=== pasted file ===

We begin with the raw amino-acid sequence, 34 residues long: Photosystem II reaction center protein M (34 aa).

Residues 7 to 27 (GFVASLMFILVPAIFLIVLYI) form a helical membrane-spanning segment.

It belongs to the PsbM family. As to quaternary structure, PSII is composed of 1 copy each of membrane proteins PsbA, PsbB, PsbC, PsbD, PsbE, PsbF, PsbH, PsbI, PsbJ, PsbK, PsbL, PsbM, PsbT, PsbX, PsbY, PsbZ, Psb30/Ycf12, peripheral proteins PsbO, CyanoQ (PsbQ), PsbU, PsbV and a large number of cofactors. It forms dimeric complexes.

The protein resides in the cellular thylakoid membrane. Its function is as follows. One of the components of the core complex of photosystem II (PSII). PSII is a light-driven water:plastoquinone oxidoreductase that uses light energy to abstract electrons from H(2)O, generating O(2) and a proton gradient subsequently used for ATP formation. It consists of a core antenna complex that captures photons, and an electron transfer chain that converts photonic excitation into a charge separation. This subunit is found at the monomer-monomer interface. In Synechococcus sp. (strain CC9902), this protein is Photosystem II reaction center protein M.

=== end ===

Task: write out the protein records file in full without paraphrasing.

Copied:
We begin with the raw amino-acid sequence, 34 residues long: Photosystem II reaction center protein M (34 aa).

Residues 7 to 27 (GFVASLMFILVPAIFLIVLYI) form a helical membrane-spanning segment.

It belongs to the PsbM family. As to quaternary structure, PSII is composed of 1 copy each of membrane proteins PsbA, PsbB, PsbC, PsbD, PsbE, PsbF, PsbH, PsbI, PsbJ, PsbK, PsbL, PsbM, PsbT, PsbX, PsbY, PsbZ, Psb30/Ycf12, peripheral proteins PsbO, CyanoQ (PsbQ), PsbU, PsbV and a large number of cofactors. It forms dimeric complexes.

The protein resides in the cellular thylakoid membrane. Its function is as follows. One of the components of the core complex of photosystem II (PSII). PSII is a light-driven water:plastoquinone oxidoreductase that uses light energy to abstract electrons from H(2)O, generating O(2) and a proton gradient subsequently used for ATP formation. It consists of a core antenna complex that captures photons, and an electron transfer chain that converts photonic excitation into a charge separation. This subunit is found at the monomer-monomer interface. In Synechococcus sp. (strain CC9902), this protein is Photosystem II reaction center protein M.